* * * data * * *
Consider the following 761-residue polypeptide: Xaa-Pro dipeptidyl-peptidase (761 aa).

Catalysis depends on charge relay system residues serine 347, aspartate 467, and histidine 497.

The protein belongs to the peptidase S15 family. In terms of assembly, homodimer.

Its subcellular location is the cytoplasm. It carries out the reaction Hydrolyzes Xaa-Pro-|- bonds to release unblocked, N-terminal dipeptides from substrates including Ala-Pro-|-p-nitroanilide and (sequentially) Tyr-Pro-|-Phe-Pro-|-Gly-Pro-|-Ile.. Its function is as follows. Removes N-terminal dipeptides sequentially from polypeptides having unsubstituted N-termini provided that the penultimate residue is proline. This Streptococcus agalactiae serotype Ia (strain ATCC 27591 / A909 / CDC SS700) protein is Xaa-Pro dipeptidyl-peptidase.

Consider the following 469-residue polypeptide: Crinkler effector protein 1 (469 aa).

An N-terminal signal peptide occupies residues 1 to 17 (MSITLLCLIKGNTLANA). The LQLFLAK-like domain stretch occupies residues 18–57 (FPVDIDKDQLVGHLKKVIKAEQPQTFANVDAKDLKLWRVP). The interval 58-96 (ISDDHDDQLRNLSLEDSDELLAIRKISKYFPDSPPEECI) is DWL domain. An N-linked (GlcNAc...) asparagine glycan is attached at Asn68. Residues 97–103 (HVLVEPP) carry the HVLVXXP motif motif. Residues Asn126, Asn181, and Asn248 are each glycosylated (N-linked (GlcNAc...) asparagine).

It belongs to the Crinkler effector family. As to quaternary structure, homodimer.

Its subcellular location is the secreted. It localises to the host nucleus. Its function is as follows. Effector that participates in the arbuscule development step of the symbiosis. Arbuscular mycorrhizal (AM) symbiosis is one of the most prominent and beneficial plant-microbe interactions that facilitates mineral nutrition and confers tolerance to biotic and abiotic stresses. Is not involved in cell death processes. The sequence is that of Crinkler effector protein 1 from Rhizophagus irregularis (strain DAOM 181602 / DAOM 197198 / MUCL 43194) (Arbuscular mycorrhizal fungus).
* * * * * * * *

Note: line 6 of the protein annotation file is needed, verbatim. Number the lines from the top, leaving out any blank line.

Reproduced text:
An N-terminal signal peptide occupies residues 1 to 17 (MSITLLCLIKGNTLANA). The LQLFLAK-like domain stretch occupies residues 18–57 (FPVDIDKDQLVGHLKKVIKAEQPQTFANVDAKDLKLWRVP). The interval 58-96 (ISDDHDDQLRNLSLEDSDELLAIRKISKYFPDSPPEECI) is DWL domain. An N-linked (GlcNAc...) asparagine glycan is attached at Asn68. Residues 97–103 (HVLVEPP) carry the HVLVXXP motif motif. Residues Asn126, Asn181, and Asn248 are each glycosylated (N-linked (GlcNAc...) asparagine).